The best cat food bowl is one that is flat and wide, made from a stainless steel, ceramic, or glass.
Next, the cat food bowl has to be clean! Note any odor and the cleanliness of the bowl, and for your cat’s sake use stainless steel or porcelain.
Have you recently mixed unpalatable medication in that bowl? A cat picking up on that may not eat.
The Position of the Cat Bowl
The food bowls place and position can affect your cat not eating as well. Cat’s have a strong sense of smell and maybe your current placement of the bowl is off-putting in some way.
Some cats also don’t want to tilt their head too far down to eat. Try using an elevated or raised bowl to put the food on their level.
Alternatively, the floor may have something that is stressing them out.
Older Cats Not Eating
Older cats often have pain with their joints and are limited in mobility. A raised food bowl can be just the trick to getting a senior cat to eat more. This works well with senior cats or cats with limited mobility.
Location of the Food Bowl
If the cat food bowl is near another animal or cat’s bowl, the urge to eat may diminish because in the wild, cats do not eat together.
Unlike dogs, eating is not a social practice. A predator, or sibling, can steal or eat their food. Give each cat or their own space to eat. If a greedy housemate is eating their food, look into a dog-proof feeder or a microchip cat feeder.
Is the Food Bowl By the Water?
As cats evolved and hunted prey in the wild, they would eat in one location then drink in another. Hunting is messy work and a pool of water may get contaminated.
If the food smells like water and vice vera, they may not tolerate it. Place water elsewhere, in another location. This stimulates a cat’s natural hunting and searching senses too.
Look at the physical location of the food bowl, is it in a dirty kitchen or next to their litter box? Cats are super clean animals, and if the setting of meals is not right, they might just not bother to eat.
The next thing to note is if there is something else in the food bowl – like sneaky monthly pills?
Cats will definitely detect it with their super strong sense of smell. I would not want to eat food with medication in it
Lastly, maybe your cat is not eating because they feel a certain way.
Is your cat okay? Maybe an environmental trigger is causing them not to eat. Things such as:
- Moving house
- Recent veterinarian visit
- Recent grooming visit
- Recent medication
- Car ride
- New animal or person in the house
- New smell in the space
- Movement of furniture
- Loud noises
Essentially, cats have a sensitive system, and any deviation from an established pattern can freak them out. And this could manifest as simply not eating.
New Cat Not Eating Much but Acting Normal?
If you have a new cat not eating much but acting normal, it could be a sign of stress. New environment and new everything would stress anyone out.
Don’t forget to take them to the veterinarian to get checked out just in case there is a health issue!
Not in the way that humans experience it, though. Cats have low thirst awareness and may not even know they are dehydrated! This is because cats evolved to require less water.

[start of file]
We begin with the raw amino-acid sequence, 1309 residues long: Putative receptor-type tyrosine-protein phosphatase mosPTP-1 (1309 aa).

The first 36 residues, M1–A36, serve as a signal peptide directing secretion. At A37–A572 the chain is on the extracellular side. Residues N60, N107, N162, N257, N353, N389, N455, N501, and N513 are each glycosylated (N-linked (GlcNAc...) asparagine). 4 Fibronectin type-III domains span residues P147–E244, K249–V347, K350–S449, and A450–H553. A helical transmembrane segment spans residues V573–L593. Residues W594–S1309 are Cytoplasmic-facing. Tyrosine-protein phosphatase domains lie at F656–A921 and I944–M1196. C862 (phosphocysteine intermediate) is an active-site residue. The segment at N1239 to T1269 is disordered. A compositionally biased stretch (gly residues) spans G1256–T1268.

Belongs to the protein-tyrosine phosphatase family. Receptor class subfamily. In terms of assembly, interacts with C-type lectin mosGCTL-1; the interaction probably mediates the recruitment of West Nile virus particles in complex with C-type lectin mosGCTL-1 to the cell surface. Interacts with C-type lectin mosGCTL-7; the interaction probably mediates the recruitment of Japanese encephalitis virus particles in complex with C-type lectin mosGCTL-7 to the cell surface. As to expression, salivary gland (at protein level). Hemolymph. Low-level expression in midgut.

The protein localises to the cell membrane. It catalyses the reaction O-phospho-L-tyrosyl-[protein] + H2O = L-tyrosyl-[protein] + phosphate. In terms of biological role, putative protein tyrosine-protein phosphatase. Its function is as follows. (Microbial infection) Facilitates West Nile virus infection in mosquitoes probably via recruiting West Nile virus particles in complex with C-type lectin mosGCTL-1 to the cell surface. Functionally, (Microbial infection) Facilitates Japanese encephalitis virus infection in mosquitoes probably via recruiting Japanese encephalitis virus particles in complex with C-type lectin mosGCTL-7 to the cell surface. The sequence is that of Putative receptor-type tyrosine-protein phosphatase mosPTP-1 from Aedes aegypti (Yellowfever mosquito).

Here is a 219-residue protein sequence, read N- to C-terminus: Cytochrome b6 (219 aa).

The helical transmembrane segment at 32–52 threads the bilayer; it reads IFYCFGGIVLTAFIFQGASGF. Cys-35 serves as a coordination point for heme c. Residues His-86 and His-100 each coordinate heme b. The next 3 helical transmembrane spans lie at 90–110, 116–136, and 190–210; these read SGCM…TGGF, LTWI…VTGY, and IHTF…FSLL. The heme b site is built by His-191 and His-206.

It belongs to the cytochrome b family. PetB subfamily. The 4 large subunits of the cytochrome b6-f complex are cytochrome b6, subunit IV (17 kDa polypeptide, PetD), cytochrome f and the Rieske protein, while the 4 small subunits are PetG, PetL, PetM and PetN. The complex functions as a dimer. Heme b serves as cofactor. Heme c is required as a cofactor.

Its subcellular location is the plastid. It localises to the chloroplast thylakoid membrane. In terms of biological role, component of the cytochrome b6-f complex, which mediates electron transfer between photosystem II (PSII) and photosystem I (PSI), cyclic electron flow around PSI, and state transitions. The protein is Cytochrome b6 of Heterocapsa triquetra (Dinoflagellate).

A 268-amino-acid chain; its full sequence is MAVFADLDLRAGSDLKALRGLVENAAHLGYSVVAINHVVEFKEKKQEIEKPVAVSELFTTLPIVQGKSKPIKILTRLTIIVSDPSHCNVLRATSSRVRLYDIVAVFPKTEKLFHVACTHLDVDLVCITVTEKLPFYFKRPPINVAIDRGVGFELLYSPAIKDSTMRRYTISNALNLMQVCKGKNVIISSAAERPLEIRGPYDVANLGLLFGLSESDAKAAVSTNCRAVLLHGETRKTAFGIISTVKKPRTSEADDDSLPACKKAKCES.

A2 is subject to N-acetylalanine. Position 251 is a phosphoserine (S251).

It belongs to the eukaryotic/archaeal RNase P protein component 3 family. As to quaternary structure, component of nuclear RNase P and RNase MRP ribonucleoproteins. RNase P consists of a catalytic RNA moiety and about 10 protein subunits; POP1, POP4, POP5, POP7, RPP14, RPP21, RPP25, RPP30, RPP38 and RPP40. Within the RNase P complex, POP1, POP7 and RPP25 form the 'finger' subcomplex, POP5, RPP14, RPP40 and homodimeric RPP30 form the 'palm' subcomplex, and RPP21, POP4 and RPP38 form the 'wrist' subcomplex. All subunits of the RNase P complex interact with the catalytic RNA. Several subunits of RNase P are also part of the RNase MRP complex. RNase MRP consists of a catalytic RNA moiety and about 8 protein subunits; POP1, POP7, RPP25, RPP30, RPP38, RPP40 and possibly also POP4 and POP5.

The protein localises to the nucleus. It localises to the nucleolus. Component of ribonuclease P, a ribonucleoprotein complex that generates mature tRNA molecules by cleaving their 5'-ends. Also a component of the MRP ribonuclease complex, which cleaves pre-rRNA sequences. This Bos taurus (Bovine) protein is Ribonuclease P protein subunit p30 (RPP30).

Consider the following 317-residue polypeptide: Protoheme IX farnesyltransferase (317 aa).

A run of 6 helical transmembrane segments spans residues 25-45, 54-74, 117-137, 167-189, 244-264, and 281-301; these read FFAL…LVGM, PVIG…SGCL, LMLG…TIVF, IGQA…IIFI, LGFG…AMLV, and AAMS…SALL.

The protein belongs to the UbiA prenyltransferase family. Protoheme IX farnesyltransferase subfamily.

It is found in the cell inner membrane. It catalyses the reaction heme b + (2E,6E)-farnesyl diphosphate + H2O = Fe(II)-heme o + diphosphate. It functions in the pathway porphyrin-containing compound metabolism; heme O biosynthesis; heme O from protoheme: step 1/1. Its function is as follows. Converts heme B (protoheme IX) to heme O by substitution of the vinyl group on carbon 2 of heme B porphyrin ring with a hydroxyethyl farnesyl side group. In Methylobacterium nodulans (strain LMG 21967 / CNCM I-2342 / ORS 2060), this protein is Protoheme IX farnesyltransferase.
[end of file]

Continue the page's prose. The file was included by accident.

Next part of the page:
But if your cat is not eating much but drinking water, simply give them more water and wait. (Hopefully, they start lapping it up and not flipping the water bowl over for fun!)
Water relieves dehydration leading to better health and restored appetite. I know my cat likes to drink some water sometimes to start the meal.
Whether she has a pending furball matters, since furballs probably cause gastrointestinal distress.
With my cat, if there is a period of 3-5 days where she does not show much interest in food. Accompanied by sleeping a lot more than usual, it is probably furball time.
Then I pay much more attention to of any sounds she makes, as any hacking or coughing could mean it’s time for a furball to be expelled. After the furball is out, she usually eats as normal.
Cat Not Eating Much and Sleeping A Lot?
Cats love to sleep. A lot. They’re not lazy, it’s just evolution.
Some estimate that cats spend more than 18 hours a day sleeping. With so much sleep to take care of, food can be a distant thought, only important upon waking up fully.
I noticed that as my Maine Coon cat grew up to be a teenager in cat years, she slept a lot more and was moodier too. Just like humans!
Don’t get misled by what you find online about why your cat is not eating but acting normal. It’s not always so bad.
Provided the cat is up to date on their check ups and shots during regular visits to the vet, do not assume the reason is some intense health issue.
Pay attention to details of feeding environment. Look for patterns of behavior during daily life. Check if the your routines are serving your cat.
You’ll find the solution in those places!
I’m Gary Hu, a proud cat dad to a 15 lb Maine Coon. Have taken care of outdoor and indoor cats for over 10 years, and learned tons on behavior, habits, health, and products. I help new Maine Coon (or any other cat) parents with common questions and issues based on real, practical experience.